new single financies

Managing your finances when you’re newly single

Information verified correct on October 21st, 2016

The end of a relationship can be a very challenging time personally and financially. Make sure these money management mistakes don’t affect your finances.

Whether your marriage has ended in divorce or your partner has passed away, the emotional turmoil associated with re-entering the single world can turn your life upside down.

If you’re newly single you’ve most likely got a lot on your mind, but it’s important that you don’t let this distract you from taking care of yourself financially. There are plenty of common traps that the recently single fall into when managing their finances, and those traps can have a big impact on your bank balance.

Let’s take a look at some of the common mistakes made by newly single people and how you can avoid them.

Sticking to the same budget

If you’re newly single, now is a good time to re-assess your budget and work out whether it’s still reasonable for your needs. While your spending habits may have been fine when you had two incomes to rely on, now that it’s just you it’s important to work out just how far your salary will go.

It’s also essential to consider your overall financial situation and what assets you have access to. For example, if your partner dies, will you have access to any insurance payout? What happens to their superannuation balance?

Re-assess your spending and your financial goals based on your new circumstances, as keeping the same habits can quickly lead to financial difficulty. There’s a new economic reality in your life, and the sooner you adapt to it the better off you will be.


If your life has been torn apart by a breakup, sometimes a little bit of retail therapy might seem like the best way to ease the pain. With this in mind, try to rein in your impulse spending so that you don’t run up a hefty credit card bill that will take you months to repay.

The other way a newly single person can overspend is that they continue to live a lifestyle based on the dual income that they used to receive, not the single income they currently earn. Remember that you’re now paying for everything on your own, so increasing your spending could be a big mistake that leads to higher levels of debt and less money saved for your retirement.

This may mean you need to make some tough decisions, for example, moving out of the family home because it is simply too expensive to maintain, but now is the time to be brutally honest about what you can and can’t afford.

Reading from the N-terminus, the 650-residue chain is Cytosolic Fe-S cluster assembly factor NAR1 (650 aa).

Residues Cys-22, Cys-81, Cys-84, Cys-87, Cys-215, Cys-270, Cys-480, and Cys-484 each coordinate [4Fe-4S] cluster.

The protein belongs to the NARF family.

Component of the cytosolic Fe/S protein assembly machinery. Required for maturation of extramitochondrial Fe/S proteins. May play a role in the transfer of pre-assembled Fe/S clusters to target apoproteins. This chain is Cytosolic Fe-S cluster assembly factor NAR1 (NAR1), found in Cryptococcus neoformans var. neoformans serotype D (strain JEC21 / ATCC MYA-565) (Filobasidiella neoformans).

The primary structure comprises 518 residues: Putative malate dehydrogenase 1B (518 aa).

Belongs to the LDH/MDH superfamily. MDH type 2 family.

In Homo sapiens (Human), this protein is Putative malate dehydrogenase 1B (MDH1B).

Making decisions on a whim

If you’ve just come out the other side of a messy breakup or you’re still dealing with the grief following the death of your partner, it can be tempting to take a “Devil may care” approach to your finances. Newly single people have an unfortunate habit of rushing into things without fully thinking them through, for example, rushing into a relationship with the wrong person or committing a large sum of money to an ill-considered investment.

Although you may feel like this is the perfect time to just throw caution to the wind, that’s never a smart move from a financial point of view. Take a sensible and cautious approach to all your financial and investment decisions, especially the long-term ones, and you will set yourself up for a more secure future.

It may even be a good idea to put off any major financial decisions for a few months if possible. This will allow you to form a clearer picture of your money situation and make informed choices.

Getting overwhelmed

If you’re overcome with grief or depressed following a marriage breakdown, taking charge of your life and your finances can seem like a daunting prospect. If you’re not careful, the bills can start piling up and poor money management can quickly start eating away at your bank balance.

With this in mind, it’s important that you take the steps you need to get your life back on track. This could mean seeing a therapist, getting advice from a financial planner, or simply taking a step back for a little while to clear your head and plan for the future. This could be essential to help you avoid a future of debt and financial trouble.

Plan your finances by speaking to a financial adviser

Rates last updated October 21st, 2016
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Commonwealth Financial Planning
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Not updating your will

Marriage just ended in a very messy breakup? Even though you’ve probably got a lot to deal with, don’t forget to update your will. There’s a pretty good chance you will have changed your mind about who you would like your assets to pass to if something were to happen to you, so chat to your lawyer about updating your will to reflect your changed circumstances.